Regulatory and Certification Policy
FAA proposes "Plain Language" rewrite of Part 11 rulemaking regulations
On December 14, 1999, the FAA issued a notice of proposed rulemaking (NPRM) recommending an extensive rewrite of 14 C.F.R. � 11, the regulations governing the public�s participation in the FAA�s rulemaking process. The FAA issued the rulemaking proposal in response to an executive mandate to make federal communications with the public more understandable. In the NPRM, the FAA proposed to revise and clarify the existing part 11 by removing redundant and outdated regulations and by rewriting the rule using "plain language" principals.
The importance to our members:
Many AOPA members indicate that the Federal Aviation Regulations are overly complex and difficult to understand. Implementation of plain language concepts into the Federal Aviation Regulations can make the regulations more concise and easier to understand. However, many of the "plain language" provisions of the proposed rule may actually lead to wordy and confusing regulations. Most important, the proposed rule limits the public�s ability to contact officials within the FAA for further information once an NPRM has been published. Ultimately, this provision may make it difficult, or even impossible, for an individual to gain the information necessary to provide objective comments to the FAA�s rulemaking actions.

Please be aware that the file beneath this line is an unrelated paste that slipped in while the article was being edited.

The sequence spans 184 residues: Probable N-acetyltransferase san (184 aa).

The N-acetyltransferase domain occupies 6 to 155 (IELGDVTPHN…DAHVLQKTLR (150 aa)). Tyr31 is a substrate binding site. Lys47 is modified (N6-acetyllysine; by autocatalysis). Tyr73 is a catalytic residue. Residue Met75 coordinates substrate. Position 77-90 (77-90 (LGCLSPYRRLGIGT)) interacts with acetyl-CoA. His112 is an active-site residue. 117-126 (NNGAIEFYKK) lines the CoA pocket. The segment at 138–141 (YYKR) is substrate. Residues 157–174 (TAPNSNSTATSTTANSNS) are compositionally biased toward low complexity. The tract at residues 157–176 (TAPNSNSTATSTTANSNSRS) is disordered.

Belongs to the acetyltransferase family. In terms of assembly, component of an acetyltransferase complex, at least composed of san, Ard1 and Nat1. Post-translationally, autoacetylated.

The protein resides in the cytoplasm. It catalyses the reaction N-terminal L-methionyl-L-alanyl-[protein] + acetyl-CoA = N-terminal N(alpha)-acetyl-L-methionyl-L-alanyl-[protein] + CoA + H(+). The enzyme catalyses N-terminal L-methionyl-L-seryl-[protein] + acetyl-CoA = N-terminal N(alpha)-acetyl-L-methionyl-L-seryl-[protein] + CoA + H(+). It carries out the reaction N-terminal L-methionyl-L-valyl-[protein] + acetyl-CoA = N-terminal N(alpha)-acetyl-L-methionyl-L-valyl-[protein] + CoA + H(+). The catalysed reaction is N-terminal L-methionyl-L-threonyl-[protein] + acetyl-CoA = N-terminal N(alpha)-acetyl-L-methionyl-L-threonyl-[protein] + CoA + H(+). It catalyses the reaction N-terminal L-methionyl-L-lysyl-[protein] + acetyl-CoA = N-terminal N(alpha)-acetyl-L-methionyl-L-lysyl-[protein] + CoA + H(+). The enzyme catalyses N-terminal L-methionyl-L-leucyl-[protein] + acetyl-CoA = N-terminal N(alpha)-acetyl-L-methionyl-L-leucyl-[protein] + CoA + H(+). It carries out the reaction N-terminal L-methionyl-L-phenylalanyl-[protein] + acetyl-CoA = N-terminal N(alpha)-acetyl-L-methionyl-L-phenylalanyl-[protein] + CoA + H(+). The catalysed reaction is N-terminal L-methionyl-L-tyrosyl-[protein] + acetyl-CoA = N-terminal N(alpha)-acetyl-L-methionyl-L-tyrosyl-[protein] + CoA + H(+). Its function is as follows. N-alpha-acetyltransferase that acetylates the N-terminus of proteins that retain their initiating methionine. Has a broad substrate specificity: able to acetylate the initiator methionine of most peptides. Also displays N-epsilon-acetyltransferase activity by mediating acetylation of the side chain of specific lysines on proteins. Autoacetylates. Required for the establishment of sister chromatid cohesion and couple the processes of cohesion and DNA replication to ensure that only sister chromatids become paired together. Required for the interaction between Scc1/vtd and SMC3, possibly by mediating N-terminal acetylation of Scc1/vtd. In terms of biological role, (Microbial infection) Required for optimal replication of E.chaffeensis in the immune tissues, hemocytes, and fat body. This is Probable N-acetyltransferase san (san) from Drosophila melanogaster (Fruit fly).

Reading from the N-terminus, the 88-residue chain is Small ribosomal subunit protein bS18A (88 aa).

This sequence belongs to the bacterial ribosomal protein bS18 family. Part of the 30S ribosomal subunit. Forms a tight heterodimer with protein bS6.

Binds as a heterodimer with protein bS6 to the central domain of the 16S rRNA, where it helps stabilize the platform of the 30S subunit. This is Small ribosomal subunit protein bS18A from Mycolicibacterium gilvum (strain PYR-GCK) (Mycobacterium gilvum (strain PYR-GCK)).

The FAA makes several sweeping changes to the language of the current part 11. The most notable of these include:
- Elimination of the numerous subparts of the current part 11 and consolidation into one subpart.
- Removal of the provisions of the current �11.65 that grants an individual the right to discuss or confer informally with FAA officials concerning a proposed rulemaking action. FAA cites that such "non-public" conferences are contrary to DOT ex-parte policy and, therefore, should not be included in the new part 11.
- Rewording of the section headings into question format.
AOPA supports any effort to make the Federal Aviation Regulations more concise and easier to understand. If carefully and properly implemented, the concept of plain language rulemaking can accomplish that goal. In this particular situation, the majority of the provisions of the proposed rule will lead to clearer and more concise rulemaking actions. However, without careful consideration, many of the proposed changes to part 11 could actually result in a rule that�s overly complex and difficult to understand.
AOPA is concerned with the FAA�s prohibition of "non-public" contacts during the rulemaking process. Given the FAA�s inability, administratively or financially, to support a public meeting for every request for information or clarification, AOPA implores the FAA and the DOT to reconsider its ex-parte policy and allow "non-public" contacts. Anything short of such action will be a departure from the true spirit and intent of plain language rulemaking and will severely limit the public�s access to the rulemaking process.
- On December 14, 1999, the FAA published the NPRM recommending plain language changes to �11.
- On January 28, 2000, AOPA issued comments to the FAA recommending several changes to the rulemaking proposal.
- AOPA is awaiting a formal response from the FAA.
AOPA comments to proposed Part 11 changes, January 28, 2000